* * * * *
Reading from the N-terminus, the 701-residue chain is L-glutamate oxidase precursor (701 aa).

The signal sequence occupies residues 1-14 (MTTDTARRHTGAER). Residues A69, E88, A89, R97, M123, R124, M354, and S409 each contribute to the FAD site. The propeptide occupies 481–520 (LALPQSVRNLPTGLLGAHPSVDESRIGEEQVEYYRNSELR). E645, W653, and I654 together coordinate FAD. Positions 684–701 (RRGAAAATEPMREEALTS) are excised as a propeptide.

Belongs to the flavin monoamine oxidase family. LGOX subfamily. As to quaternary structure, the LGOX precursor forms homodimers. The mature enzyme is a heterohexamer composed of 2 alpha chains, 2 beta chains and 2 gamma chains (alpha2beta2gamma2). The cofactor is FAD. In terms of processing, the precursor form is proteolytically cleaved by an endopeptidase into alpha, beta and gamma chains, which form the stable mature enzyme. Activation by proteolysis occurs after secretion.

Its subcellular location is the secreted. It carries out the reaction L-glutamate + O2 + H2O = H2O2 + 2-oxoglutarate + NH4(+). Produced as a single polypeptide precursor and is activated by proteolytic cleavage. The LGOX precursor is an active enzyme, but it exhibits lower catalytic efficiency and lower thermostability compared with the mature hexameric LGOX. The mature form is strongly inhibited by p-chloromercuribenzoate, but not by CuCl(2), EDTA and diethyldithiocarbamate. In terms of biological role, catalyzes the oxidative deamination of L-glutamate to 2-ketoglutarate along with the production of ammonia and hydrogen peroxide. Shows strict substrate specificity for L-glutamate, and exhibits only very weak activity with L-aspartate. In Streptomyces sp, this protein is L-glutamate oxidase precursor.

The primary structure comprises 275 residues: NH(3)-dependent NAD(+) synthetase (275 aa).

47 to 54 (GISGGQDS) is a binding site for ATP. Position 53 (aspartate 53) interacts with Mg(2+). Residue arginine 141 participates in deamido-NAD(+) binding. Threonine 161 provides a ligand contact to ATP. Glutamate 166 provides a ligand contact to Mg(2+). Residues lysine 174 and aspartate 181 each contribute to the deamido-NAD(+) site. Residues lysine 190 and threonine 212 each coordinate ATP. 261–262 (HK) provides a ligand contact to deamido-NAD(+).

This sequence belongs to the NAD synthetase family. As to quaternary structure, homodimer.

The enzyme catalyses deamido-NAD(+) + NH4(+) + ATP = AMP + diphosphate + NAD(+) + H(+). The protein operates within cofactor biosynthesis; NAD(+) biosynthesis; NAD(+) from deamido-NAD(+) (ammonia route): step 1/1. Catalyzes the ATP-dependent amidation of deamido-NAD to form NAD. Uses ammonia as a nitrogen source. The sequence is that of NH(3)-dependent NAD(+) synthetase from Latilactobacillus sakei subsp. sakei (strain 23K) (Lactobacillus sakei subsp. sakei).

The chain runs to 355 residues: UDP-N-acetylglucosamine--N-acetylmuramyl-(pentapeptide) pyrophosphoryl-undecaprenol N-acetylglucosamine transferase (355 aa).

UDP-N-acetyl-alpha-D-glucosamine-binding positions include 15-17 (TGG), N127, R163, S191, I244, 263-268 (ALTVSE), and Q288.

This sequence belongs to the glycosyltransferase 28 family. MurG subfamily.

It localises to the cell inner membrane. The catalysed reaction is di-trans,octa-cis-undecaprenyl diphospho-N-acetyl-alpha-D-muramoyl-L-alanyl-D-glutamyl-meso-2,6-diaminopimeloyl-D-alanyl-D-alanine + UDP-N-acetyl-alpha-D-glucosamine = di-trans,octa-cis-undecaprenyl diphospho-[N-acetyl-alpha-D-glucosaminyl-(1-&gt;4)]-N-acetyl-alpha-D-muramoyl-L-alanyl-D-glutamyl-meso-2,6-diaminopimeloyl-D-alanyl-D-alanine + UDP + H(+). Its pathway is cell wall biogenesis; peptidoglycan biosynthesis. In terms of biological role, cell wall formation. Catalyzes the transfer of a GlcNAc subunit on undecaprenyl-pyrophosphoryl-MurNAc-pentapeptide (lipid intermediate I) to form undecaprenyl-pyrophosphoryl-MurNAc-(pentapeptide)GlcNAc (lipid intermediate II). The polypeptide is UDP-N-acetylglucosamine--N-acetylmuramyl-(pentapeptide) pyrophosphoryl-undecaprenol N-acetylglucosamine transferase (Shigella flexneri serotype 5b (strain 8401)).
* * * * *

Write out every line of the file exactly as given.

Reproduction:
Reading from the N-terminus, the 701-residue chain is L-glutamate oxidase precursor (701 aa).

The signal sequence occupies residues 1-14 (MTTDTARRHTGAER). Residues A69, E88, A89, R97, M123, R124, M354, and S409 each contribute to the FAD site. The propeptide occupies 481–520 (LALPQSVRNLPTGLLGAHPSVDESRIGEEQVEYYRNSELR). E645, W653, and I654 together coordinate FAD. Positions 684–701 (RRGAAAATEPMREEALTS) are excised as a propeptide.

Belongs to the flavin monoamine oxidase family. LGOX subfamily. As to quaternary structure, the LGOX precursor forms homodimers. The mature enzyme is a heterohexamer composed of 2 alpha chains, 2 beta chains and 2 gamma chains (alpha2beta2gamma2). The cofactor is FAD. In terms of processing, the precursor form is proteolytically cleaved by an endopeptidase into alpha, beta and gamma chains, which form the stable mature enzyme. Activation by proteolysis occurs after secretion.

Its subcellular location is the secreted. It carries out the reaction L-glutamate + O2 + H2O = H2O2 + 2-oxoglutarate + NH4(+). Produced as a single polypeptide precursor and is activated by proteolytic cleavage. The LGOX precursor is an active enzyme, but it exhibits lower catalytic efficiency and lower thermostability compared with the mature hexameric LGOX. The mature form is strongly inhibited by p-chloromercuribenzoate, but not by CuCl(2), EDTA and diethyldithiocarbamate. In terms of biological role, catalyzes the oxidative deamination of L-glutamate to 2-ketoglutarate along with the production of ammonia and hydrogen peroxide. Shows strict substrate specificity for L-glutamate, and exhibits only very weak activity with L-aspartate. In Streptomyces sp, this protein is L-glutamate oxidase precursor.

The primary structure comprises 275 residues: NH(3)-dependent NAD(+) synthetase (275 aa).

47 to 54 (GISGGQDS) is a binding site for ATP. Position 53 (aspartate 53) interacts with Mg(2+). Residue arginine 141 participates in deamido-NAD(+) binding. Threonine 161 provides a ligand contact to ATP. Glutamate 166 provides a ligand contact to Mg(2+). Residues lysine 174 and aspartate 181 each contribute to the deamido-NAD(+) site. Residues lysine 190 and threonine 212 each coordinate ATP. 261–262 (HK) provides a ligand contact to deamido-NAD(+).

This sequence belongs to the NAD synthetase family. As to quaternary structure, homodimer.

The enzyme catalyses deamido-NAD(+) + NH4(+) + ATP = AMP + diphosphate + NAD(+) + H(+). The protein operates within cofactor biosynthesis; NAD(+) biosynthesis; NAD(+) from deamido-NAD(+) (ammonia route): step 1/1. Catalyzes the ATP-dependent amidation of deamido-NAD to form NAD. Uses ammonia as a nitrogen source. The sequence is that of NH(3)-dependent NAD(+) synthetase from Latilactobacillus sakei subsp. sakei (strain 23K) (Lactobacillus sakei subsp. sakei).

The chain runs to 355 residues: UDP-N-acetylglucosamine--N-acetylmuramyl-(pentapeptide) pyrophosphoryl-undecaprenol N-acetylglucosamine transferase (355 aa).

UDP-N-acetyl-alpha-D-glucosamine-binding positions include 15-17 (TGG), N127, R163, S191, I244, 263-268 (ALTVSE), and Q288.

This sequence belongs to the glycosyltransferase 28 family. MurG subfamily.

It localises to the cell inner membrane. The catalysed reaction is di-trans,octa-cis-undecaprenyl diphospho-N-acetyl-alpha-D-muramoyl-L-alanyl-D-glutamyl-meso-2,6-diaminopimeloyl-D-alanyl-D-alanine + UDP-N-acetyl-alpha-D-glucosamine = di-trans,octa-cis-undecaprenyl diphospho-[N-acetyl-alpha-D-glucosaminyl-(1-&gt;4)]-N-acetyl-alpha-D-muramoyl-L-alanyl-D-glutamyl-meso-2,6-diaminopimeloyl-D-alanyl-D-alanine + UDP + H(+). Its pathway is cell wall biogenesis; peptidoglycan biosynthesis. In terms of biological role, cell wall formation. Catalyzes the transfer of a GlcNAc subunit on undecaprenyl-pyrophosphoryl-MurNAc-pentapeptide (lipid intermediate I) to form undecaprenyl-pyrophosphoryl-MurNAc-(pentapeptide)GlcNAc (lipid intermediate II). The polypeptide is UDP-N-acetylglucosamine--N-acetylmuramyl-(pentapeptide) pyrophosphoryl-undecaprenol N-acetylglucosamine transferase (Shigella flexneri serotype 5b (strain 8401)).